Stressful Life Events and the Tripartite Model: Relations to Anxiety and Depression in Adolescent Females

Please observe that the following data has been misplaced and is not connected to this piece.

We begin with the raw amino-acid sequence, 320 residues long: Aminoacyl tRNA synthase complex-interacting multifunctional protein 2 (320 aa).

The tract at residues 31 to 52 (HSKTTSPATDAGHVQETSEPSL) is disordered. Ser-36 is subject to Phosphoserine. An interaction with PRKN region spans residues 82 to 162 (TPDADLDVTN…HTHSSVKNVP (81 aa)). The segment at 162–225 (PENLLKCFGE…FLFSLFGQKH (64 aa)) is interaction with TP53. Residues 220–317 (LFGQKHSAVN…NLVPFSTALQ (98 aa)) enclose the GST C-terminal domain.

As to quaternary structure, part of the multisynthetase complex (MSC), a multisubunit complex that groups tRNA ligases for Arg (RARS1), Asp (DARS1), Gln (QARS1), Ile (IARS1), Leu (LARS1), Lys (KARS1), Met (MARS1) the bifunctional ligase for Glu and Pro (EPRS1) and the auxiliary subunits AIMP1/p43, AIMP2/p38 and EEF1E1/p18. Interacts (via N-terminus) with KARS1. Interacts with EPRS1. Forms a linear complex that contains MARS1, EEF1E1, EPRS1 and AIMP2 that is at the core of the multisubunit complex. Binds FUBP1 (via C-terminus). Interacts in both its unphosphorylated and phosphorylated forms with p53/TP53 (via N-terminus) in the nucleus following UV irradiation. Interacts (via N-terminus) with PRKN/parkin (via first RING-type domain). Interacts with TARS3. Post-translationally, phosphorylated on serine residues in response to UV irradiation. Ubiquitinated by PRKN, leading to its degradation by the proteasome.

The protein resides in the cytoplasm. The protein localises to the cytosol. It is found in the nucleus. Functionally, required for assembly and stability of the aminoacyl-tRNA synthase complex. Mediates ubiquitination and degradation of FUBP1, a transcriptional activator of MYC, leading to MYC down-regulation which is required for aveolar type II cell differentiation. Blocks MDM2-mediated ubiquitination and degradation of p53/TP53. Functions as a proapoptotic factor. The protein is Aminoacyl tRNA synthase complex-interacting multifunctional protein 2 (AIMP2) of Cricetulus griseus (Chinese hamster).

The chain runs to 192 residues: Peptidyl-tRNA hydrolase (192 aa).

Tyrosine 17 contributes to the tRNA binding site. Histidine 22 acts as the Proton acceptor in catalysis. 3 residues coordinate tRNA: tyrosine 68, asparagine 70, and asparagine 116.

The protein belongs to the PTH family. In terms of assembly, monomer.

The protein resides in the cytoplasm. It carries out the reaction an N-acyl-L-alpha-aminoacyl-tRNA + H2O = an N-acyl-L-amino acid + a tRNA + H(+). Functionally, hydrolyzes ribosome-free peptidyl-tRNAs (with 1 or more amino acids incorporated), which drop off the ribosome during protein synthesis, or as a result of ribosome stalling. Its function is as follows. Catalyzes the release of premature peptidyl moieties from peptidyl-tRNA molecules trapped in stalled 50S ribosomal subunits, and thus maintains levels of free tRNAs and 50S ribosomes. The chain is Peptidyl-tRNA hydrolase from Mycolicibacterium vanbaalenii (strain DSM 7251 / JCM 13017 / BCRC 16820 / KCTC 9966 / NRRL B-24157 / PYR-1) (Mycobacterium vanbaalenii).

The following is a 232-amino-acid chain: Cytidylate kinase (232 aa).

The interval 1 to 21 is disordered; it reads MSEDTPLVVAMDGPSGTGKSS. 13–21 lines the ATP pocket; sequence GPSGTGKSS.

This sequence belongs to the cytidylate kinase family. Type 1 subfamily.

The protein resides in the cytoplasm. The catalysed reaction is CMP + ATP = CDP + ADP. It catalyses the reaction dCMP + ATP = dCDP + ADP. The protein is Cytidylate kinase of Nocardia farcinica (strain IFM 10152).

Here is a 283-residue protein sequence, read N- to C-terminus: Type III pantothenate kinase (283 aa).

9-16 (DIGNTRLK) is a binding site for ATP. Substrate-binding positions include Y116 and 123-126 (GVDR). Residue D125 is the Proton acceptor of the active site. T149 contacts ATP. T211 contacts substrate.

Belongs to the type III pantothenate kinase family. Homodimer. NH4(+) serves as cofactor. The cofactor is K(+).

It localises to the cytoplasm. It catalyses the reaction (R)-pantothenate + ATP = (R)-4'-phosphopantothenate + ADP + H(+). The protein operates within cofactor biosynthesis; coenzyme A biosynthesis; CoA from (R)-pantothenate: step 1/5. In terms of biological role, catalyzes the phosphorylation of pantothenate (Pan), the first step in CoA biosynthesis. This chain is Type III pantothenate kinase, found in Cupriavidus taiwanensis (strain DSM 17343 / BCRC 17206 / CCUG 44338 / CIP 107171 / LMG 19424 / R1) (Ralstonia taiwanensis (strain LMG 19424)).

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Although the tripartite model reliably distinguishes anxiety and depression in adolescents, it remains unclear how negative affectivity (NA) and positive affectivity (PA) influence developmental pathways to internalizing problems. Based on models which propose that affectivity shapes how youth react to stress, the present study attempted to investigate the relative roles of NA, PA, and stressful life events in characterizing and differentiating adolescent anxiety and depression. A sample of adolescent females (N= 63), including a sub-sample of adolescent mothers, completed measures of NA, PA, negative life event (NLE) occurrence, anxiety, and depression. Findings supported the tripartite model as a " temperamental reactivity to stress" approach. Anxious and depressive symptoms were predicted by a combination of high NA and high NLE occurrence. However, a combination of low PA and high NLE occurrence was uniquely linked to greater depressive symptoms. Implications of these findings for early identification and prevention programs are discussed.



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